Though John Kohn II was in his mid-70s and the father and son disagreed on almost all political issues, John II had a liberal bias and John “Jack” III was a conservative Republican. Jack had rebelled as a teen by becoming an evangelical Christian, but abandoned religion as a twenty-something so that he could focus on right-wing politics. While there was never consensus during their frequent political debates, the father and son got along on many other issues. In fact, Jack’s father had persuaded him to become a lawyer. When Jack called his father, it was almost always to boast of his accomplishments. This call was no exception.

“Hi Dad, it’s Jack!” he said joyously.

“Jack! Hello!” shouted his hard-of-hearing father. “How’s business?”

“Business is booming, but as you might have forgotten, I don’t work on Wednesdays.”

“It’s Wednesday already,” John II reminded himself. “Wait—didn’t school start yesterday?”

“Yes, it did. Speaking of school, I played my part in the firing of a teacher who happens to be an Aspie.”

“What’s an Aspie?” shouted John II. “I’ve never heard the word before.”

“An Aspie is someone with Asperger syndrome.”

Jack never would have guessed the words that came out of his father’s mouth: “Your mother was an Asp—she had Asperger’s.”

“That’s a lie!” Sally Kohn, Jack’s mother, died when Jack was less than two years old, so Jack’s only memories of his mother were based on photographs. He thought for a moment. “Women don’t get Asperger’s!”

“Most Asperger’s patients are men,” John II corrected his son, “but your mother wasn’t.”

“Well, of course she wasn’t a man! She was my mother!” yelled Jack. Jack’s father was prone to make the most obvious statements, which Jack never failed to point out. Even though his father was beginning to annoy him, Jack began to cry. Jack hadn’t cried since he was a child, not even during his divorce, and definitely not during his son’s birth. He was a man of action, not emotion. He hadn’t won full custody of his son by throwing tantrums and sobbing. But this time, he didn’t have the strength to take action. He thought of the mother he had never known, and at the same time thought of Mr. Kaulman, whose livelihood he had most likely ruined. .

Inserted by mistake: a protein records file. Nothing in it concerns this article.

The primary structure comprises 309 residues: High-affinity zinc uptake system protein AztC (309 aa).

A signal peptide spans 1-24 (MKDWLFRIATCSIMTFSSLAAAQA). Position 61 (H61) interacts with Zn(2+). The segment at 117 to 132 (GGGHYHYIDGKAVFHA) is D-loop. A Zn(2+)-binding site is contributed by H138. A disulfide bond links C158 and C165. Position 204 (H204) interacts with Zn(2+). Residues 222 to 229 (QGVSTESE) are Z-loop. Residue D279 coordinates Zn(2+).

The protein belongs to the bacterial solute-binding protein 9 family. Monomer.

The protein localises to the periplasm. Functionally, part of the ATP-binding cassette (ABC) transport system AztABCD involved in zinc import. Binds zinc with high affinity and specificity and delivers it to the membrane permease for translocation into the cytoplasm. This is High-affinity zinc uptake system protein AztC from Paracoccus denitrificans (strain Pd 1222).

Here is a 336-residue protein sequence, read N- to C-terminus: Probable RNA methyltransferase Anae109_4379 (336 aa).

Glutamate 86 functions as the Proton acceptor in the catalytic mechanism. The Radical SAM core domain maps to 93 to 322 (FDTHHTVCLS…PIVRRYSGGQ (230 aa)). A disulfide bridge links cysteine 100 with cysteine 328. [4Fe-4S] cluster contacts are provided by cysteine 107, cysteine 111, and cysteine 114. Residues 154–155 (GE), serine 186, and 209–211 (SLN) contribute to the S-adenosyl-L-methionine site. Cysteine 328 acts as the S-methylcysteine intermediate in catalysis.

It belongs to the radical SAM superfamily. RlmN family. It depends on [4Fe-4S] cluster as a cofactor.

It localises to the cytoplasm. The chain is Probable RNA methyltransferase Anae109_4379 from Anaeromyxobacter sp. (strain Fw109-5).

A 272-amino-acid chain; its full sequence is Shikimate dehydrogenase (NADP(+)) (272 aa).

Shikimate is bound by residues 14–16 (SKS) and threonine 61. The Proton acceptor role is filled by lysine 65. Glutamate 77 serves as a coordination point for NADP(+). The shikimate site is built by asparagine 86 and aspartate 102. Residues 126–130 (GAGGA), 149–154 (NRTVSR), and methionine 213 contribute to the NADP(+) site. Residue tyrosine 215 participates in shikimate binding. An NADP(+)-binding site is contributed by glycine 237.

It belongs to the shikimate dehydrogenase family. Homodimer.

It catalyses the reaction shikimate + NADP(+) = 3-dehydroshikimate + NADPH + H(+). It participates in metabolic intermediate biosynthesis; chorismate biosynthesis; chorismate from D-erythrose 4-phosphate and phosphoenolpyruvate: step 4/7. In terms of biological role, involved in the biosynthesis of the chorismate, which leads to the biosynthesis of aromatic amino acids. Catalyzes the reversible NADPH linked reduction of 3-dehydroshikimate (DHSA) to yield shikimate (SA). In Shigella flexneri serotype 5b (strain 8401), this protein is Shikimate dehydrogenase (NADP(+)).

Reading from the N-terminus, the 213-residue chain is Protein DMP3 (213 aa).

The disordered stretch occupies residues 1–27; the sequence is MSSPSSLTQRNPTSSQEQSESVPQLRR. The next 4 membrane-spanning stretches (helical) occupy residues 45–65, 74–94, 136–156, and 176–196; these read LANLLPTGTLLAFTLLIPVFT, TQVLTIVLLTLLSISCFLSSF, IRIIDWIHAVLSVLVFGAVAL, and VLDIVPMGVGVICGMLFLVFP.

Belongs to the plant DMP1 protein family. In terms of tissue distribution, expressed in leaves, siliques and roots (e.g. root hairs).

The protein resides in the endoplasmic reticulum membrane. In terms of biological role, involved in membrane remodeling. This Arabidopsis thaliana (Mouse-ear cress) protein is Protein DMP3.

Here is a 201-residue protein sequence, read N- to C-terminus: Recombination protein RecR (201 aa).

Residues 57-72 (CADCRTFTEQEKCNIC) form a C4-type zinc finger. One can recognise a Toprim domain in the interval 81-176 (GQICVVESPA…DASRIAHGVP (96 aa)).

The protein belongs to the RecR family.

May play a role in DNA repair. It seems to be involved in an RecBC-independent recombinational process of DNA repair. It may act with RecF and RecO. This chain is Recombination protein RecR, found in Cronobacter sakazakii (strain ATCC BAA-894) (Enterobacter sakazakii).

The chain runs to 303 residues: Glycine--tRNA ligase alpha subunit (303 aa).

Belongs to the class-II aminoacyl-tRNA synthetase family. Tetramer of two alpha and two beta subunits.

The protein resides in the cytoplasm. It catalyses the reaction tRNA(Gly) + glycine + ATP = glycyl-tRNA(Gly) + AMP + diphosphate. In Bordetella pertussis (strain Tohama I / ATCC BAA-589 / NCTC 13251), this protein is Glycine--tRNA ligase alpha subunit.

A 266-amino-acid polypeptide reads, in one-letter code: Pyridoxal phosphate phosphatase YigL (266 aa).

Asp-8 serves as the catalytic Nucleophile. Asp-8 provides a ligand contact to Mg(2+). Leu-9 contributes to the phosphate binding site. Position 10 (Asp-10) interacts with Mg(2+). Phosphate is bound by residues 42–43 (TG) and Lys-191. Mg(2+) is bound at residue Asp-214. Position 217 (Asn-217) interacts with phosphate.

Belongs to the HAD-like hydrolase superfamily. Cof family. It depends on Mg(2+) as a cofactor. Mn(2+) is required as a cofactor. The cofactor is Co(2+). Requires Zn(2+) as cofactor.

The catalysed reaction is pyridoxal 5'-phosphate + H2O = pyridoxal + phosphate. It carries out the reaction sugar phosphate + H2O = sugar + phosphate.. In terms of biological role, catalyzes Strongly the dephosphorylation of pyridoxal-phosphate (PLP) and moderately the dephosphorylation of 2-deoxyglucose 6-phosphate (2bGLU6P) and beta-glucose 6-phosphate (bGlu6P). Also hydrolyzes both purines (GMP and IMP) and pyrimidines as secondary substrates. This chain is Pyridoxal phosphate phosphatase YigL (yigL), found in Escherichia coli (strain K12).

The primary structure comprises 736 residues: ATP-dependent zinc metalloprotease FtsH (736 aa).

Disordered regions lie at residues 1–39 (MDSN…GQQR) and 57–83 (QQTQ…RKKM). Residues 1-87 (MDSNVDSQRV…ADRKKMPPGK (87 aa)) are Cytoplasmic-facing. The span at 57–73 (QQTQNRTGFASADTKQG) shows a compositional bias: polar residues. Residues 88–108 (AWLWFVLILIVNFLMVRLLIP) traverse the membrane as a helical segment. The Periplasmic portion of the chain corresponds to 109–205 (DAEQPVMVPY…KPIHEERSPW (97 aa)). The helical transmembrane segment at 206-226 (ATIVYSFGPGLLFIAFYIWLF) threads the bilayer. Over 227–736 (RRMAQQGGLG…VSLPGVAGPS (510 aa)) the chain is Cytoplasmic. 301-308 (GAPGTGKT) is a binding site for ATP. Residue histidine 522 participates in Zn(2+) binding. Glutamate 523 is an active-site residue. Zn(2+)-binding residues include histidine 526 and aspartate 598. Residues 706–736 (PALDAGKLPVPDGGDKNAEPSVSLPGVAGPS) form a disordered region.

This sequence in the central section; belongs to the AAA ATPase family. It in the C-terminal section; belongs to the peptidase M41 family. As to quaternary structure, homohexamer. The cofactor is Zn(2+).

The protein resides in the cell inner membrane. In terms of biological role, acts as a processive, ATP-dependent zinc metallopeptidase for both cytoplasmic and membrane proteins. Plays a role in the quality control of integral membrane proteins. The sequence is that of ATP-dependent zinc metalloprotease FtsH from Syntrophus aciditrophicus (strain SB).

Before Jack picked up his son from school, he received an answering machine message from the superintendent. Mr. Kaulman had been fired from his position at Gummoe Elementary School for incompetence and was not to receive any federal money for his disability, as autism was not recognized by the State of California as a disability.


A few weeks later, Jack and John were taking a breather in the shady yet cozy Gummoe Park, when a homeless man asked Jack if he could possibly spare some change. The man’s teeth were yellow and rotting, but, his breath carried the familiar smell of Wrigley’s Juicyfruit gum.

“No!” yelled Jack, but John turned to his father and whispered in the lawyer’s ear that this was no ordinary homeless man; it was Mr. Kaulman.

Jack detested bums of any sort, but the heavy feeling of guilt in his told him he needed to help vagrant Mr. Kaulman out somehow. The idea of starting the Jack Kohn Autism Research Charity Fund was out of the question, of course, but he managed to reach into his pocket and hand Mr. Kaulman a ten-dollar bill. Mr. Kaulman smiled, thanked him, and sprinted away. John noticed that almost all of Mr. Kaulman’ ratty clothes were in shades of green. His scarf was sea green. His sandals were the usual lime green. Only his jeans were blue.

An hour later, Mr. Kaulman returned to the park just as Jack and John were leaving.

“I have a gift for you,” said Mr. Kaulman, approaching them and pulling something out of his pockets. To John’s delight and Jack’s dismay, it was a book: Reality Sandwiches, Allen Ginsberg’s follow-up to Kaddish and Other Poems.

John politely took the book and thanked his former teacher, wishing the man was back in front of the class instead of the disastrous string of substitute teachers they were currently suffering through.

Jack waved goodbye to Mr. Kaulman, and the father and son left the park. This time, Jack decided, he wouldn’t throw the book out…at least, not yet.

Ben Simon is a writer from San Luis Obispo.